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Nakamura Utaemon III (中村歌右衛門) in the role of a black man or kuronbō (黒んばう) in Western clothing carrying a large piece of coral - from the series Dance of the Nine Changes (Kokonobake no uchi - 九変化ノ内) - from the play Yosete Aratani Kokonobake (よせてあらたにここのばけ)

Identifier: 1830 Yoshikuni

One can only speculate how Utaemon was received by the audience when he appeared as a South Seas native carrying a large piece of coral. Perhaps it was somewhat like the late 19th to early 20th century American crowds when performers in black face appeared in minstrel shows. A raucous time was had by all.

As noted above, there is another print of a black man carrying an oversized piece of coral, but in this case it was in an earlier performance by Shikan I Utaemon III's rival.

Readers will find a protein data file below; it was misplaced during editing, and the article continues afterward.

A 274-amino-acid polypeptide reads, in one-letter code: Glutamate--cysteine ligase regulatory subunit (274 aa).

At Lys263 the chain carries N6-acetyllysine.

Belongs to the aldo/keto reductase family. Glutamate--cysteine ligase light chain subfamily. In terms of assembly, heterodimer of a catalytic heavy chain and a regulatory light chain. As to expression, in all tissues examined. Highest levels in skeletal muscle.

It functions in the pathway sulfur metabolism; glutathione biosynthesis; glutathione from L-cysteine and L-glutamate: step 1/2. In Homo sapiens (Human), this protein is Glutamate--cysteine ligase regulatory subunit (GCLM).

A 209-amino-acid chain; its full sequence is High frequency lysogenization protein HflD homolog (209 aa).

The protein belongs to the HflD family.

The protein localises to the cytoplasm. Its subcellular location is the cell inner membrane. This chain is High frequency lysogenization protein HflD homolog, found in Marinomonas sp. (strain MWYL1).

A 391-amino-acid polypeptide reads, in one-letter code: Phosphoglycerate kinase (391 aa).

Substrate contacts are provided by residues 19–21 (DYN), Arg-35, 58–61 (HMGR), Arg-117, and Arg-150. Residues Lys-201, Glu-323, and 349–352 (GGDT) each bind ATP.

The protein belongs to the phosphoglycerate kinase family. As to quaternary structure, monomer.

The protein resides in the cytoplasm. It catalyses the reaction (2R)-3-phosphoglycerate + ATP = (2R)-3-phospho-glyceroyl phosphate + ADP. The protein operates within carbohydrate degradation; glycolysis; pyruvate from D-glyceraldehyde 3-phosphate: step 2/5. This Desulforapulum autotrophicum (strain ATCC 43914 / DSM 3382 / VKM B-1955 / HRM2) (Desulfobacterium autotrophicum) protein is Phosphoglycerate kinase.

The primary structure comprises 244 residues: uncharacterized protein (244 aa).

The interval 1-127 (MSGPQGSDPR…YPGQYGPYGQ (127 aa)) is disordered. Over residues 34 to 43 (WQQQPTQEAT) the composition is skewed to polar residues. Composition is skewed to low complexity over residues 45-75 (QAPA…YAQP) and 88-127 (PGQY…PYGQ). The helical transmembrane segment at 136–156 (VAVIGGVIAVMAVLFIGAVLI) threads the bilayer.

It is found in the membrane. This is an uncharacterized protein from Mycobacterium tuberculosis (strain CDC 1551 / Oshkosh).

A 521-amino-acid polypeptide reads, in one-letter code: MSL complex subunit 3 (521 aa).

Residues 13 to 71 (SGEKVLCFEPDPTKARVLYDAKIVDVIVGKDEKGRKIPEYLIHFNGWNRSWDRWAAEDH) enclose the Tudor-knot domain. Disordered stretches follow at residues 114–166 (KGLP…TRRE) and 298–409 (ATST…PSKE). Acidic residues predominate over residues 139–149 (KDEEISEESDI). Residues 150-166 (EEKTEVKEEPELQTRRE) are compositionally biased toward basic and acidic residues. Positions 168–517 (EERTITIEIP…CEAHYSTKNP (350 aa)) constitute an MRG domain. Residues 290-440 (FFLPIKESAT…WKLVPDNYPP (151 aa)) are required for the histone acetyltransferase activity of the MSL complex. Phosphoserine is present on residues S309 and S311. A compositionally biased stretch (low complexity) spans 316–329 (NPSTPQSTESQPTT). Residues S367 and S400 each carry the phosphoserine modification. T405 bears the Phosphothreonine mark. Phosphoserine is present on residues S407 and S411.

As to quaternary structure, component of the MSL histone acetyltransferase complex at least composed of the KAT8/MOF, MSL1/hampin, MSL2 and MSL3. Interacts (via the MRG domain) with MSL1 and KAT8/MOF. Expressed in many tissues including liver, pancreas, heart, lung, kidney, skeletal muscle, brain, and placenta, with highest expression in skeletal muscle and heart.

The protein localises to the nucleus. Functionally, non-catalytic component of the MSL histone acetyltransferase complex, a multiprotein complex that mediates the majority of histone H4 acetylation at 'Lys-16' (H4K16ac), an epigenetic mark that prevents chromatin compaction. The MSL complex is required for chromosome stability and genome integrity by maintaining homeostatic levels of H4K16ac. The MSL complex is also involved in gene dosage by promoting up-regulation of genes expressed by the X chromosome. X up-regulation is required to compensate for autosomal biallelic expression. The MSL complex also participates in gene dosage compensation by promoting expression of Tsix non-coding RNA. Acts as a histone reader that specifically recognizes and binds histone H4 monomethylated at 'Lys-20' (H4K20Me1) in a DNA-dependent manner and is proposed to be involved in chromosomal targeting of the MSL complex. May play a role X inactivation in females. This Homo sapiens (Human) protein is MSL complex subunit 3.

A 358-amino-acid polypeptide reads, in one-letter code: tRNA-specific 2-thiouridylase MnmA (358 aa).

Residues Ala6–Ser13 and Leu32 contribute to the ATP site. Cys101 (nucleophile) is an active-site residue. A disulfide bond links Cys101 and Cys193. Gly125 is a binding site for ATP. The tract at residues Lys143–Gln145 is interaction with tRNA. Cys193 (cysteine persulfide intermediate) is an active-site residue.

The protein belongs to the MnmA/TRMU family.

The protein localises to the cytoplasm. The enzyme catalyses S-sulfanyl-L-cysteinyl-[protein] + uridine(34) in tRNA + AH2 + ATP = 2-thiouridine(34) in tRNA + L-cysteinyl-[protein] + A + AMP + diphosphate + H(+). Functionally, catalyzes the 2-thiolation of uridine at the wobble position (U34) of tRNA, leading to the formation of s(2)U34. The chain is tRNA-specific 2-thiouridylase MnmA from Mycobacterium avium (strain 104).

Kuronbō (黒ん坊) is generally used as a denigrating terms. At best it can describe 'darkies', but at its most vulgar it is tantamount to using the 'n' word in the United States. While the Japanese already held a dim view of dark skinned people their prejudices were reinforced by the biases of the Dutch who visited Nagasaki. In fact, while Dutch men could visited the prostitutes of that port, sexual contact with kuronbō was discouraged.


Listed in Ikeda Bunko, Kamigata yakusha-e shūsei Collected Kamigata Actor Prints, vol. 1, Osaka, 1998, no. 364.

There is one other print from this series of 9 in the Lyon Collection. It represents Nakamura Utaemon III as the Tamamo no Mae.

The text on the left side reads: 黒くともよこれめはなし春の海 芝翫

The name of the play in kanji is 日本新玉九尾化.

There is another print from this series in Lyon Collection. See the link above.

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